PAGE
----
7. Right. My point. The players union negotiated and balked at what was deemed necessary. So the next time they negotiate its a "we tried it your way, now we do it mine." Manfred thinking long game, and that why you don't see any owners out here saying they are disappointed with the way its going.
  8. My personal opinion is Manfred sees this season as a throw away any way you look at it, but it is an opportunity to get power in future negotiations. So he puts the bare minimum in place, let's a few stupid players ruin the entire thing, call it off because "his hands are tied" and with it gets public opinion to sway to his side, gets some nominal amount of negotiating power, shows the players can't police themselves, and walks into next season saying "here's what we're going to do my way because it didn't work your way last year."
  9. He said this past off season he didn't make swing adjustments, but he focused on bulking up. In previous off seasons he was told he should develop more lean muscle while at the same time adjusting his swing. I am not going to say he is going to turn into what he was, or even that he will some day become an average player again, but to say he doesn't care or doesn't try because of the results is wrong. Every interview I have ever seen with him in the off season on MLB network was him literally driving to see his swing coach or coming back from a workout.
  10. 1. He has mentioned in several instances in the past trying to work on different approaches with hitting coaches, most notably on interviews on MLB network. 2. His ST was going well and he said he focused on different things to change his approach. 3. He is not the only person to not bunt. Often times its the team that makes the decision that bunting is not the approach they want to take with their power hitters, not the power hitters themselves. 4. Someone hands me a paycheck for a negotiated salary I am cashing it. 5. He is a professional athlete, of course he cares about his performance. You are drawing conclusions about his mindset from his performance, and yet ignoring evidence about his mindset from interviews.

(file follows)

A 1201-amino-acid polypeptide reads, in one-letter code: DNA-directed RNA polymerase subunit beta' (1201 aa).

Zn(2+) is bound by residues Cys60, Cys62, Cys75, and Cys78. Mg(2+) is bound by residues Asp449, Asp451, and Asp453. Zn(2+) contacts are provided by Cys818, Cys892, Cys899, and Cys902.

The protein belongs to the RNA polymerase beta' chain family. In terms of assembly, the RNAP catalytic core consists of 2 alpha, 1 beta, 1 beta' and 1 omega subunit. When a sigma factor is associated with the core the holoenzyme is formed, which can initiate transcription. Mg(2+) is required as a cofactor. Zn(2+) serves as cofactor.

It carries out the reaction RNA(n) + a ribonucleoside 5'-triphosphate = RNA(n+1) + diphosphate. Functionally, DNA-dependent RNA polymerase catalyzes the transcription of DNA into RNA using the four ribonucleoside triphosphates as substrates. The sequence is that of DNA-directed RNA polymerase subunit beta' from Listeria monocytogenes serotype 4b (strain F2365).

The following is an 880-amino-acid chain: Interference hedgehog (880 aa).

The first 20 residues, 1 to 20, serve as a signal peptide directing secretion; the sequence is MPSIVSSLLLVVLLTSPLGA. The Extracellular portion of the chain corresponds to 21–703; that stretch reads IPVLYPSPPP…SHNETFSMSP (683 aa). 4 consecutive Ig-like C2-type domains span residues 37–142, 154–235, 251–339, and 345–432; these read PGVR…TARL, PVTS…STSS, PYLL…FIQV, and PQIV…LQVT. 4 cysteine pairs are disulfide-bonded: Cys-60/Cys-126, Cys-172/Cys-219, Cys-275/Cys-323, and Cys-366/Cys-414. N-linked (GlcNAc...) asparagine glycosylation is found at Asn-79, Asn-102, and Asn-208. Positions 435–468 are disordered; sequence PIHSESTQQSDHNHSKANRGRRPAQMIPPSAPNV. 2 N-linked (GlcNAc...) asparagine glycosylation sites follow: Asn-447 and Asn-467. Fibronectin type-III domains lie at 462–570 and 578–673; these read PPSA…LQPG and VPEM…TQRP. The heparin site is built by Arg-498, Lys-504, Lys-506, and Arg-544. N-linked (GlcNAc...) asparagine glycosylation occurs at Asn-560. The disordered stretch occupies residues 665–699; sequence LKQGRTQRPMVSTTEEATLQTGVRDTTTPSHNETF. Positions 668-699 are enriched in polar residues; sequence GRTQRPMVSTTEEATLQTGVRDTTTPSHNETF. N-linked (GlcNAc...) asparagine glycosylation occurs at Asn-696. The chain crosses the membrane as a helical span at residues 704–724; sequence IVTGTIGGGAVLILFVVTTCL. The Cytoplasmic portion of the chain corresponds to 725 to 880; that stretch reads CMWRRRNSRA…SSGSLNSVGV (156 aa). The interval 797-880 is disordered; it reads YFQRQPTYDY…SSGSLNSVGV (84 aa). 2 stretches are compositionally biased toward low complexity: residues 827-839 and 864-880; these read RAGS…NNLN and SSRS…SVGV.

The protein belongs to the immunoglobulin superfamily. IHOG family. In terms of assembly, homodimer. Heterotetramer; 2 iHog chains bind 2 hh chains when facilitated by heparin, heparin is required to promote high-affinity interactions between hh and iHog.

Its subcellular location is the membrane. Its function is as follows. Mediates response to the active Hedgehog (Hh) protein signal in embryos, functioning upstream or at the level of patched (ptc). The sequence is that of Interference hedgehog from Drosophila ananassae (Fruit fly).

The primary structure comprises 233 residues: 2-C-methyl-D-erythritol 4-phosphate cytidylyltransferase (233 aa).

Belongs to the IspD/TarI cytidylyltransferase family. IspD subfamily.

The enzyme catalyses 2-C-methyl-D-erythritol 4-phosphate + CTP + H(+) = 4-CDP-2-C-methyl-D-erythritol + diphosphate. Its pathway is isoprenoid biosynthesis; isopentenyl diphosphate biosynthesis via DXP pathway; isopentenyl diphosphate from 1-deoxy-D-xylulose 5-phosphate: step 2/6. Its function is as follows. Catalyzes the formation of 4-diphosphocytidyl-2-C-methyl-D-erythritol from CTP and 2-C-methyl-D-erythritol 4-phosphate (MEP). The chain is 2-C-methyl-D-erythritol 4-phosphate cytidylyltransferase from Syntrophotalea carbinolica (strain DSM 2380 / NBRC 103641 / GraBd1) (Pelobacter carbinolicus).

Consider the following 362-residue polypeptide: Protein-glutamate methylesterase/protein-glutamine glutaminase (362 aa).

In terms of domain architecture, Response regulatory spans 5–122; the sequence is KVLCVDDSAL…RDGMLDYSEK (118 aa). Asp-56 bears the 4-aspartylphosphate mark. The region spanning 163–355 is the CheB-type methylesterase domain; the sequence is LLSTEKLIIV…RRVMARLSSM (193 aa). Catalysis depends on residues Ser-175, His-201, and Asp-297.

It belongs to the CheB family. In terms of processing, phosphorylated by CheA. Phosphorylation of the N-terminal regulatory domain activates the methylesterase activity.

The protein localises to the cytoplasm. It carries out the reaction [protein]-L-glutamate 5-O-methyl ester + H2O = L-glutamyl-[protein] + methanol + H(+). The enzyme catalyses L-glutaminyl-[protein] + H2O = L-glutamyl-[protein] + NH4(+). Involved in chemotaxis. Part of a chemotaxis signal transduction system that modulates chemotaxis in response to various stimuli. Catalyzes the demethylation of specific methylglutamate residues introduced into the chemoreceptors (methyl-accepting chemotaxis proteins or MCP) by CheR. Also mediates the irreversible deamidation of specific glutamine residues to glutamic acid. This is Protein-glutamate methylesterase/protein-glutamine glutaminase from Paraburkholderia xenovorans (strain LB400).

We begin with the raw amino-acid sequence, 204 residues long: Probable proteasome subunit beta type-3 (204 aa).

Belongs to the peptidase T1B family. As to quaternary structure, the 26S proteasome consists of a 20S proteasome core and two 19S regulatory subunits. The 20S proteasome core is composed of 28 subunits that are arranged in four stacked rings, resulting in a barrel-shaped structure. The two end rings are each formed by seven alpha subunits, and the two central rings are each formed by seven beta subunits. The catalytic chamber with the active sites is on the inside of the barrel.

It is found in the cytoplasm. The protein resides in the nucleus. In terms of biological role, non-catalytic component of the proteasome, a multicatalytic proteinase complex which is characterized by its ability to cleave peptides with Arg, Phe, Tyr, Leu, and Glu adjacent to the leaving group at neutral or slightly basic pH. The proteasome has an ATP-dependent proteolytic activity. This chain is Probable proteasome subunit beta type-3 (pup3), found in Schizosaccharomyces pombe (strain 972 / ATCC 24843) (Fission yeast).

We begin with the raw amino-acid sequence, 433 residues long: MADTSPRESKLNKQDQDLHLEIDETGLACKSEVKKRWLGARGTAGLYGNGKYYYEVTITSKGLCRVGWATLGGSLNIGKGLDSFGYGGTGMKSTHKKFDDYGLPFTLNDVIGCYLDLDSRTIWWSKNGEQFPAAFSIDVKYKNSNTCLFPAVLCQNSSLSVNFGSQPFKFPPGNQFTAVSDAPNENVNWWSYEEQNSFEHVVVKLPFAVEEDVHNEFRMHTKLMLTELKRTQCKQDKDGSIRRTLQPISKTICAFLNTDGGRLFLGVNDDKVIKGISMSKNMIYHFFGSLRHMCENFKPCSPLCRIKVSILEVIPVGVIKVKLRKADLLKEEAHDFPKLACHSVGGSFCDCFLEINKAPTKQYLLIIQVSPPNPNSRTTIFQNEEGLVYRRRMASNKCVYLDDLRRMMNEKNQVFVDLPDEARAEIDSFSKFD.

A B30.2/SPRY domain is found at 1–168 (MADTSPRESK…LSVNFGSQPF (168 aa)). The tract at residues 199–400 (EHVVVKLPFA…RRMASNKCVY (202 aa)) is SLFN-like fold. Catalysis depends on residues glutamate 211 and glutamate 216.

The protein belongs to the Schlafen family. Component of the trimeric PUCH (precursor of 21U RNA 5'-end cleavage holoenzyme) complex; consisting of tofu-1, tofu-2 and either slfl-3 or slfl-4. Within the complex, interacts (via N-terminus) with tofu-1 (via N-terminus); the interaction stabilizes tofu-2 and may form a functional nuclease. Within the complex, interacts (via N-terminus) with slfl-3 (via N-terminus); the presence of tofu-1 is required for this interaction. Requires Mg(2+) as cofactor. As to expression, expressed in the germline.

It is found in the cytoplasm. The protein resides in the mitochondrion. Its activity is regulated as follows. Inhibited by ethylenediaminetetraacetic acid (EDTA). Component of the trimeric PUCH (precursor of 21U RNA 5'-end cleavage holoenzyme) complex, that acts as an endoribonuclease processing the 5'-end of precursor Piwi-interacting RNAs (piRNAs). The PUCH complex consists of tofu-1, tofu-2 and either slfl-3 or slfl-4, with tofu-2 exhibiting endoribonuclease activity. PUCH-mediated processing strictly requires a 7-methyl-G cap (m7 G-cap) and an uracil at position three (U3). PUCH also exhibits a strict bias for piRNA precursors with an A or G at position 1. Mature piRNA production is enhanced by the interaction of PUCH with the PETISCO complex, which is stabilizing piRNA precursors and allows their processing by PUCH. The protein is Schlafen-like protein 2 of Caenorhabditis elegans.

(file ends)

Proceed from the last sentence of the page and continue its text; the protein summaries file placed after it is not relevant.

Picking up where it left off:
11. Like I said, this season is an exhibition. They should have wacky from the beginning, tried a bunch of stuff and seen what makes the game better. But now, they tried to make it legit and have to change everything and it looks like a joke.
  12. You know, early in the morning as I am reading this that is exactly how my brain resolved this. "Oh yea, Aroldis is on the reds."
  13. This is actually not quite true for all of them. Orioles minor leaguer Willy Yahn is playing in a competitive twilight league in the Hartford area. The son of a colleague also plays on the same team. I would imagine Willy is not the only low minor leaguer who has sought out these leagues that are largely fostering college baseball players.
  14. No we are going to take preventitive measures until there is a vaccine, and there are no fans, so every stadium has several thousand seats worth of social distancing space.
  15. Baseball is a game of numbers... In a season in which we get 60% of the games, the first game gave us 55% of the game. The hyperbole we normally see at the beginning of a season is now sublimely kind of legitimate under normal circumstances..."Mike Stanton is on pace to hit 60 HRs this season." I'm guessing, at 90 degrees, that's the hottest opening day we will ever see in D.C. And we got to see Fauci throw out a very wild first pitch. What can I say, the man doesn't want anyone to catch anything.
  • Create New...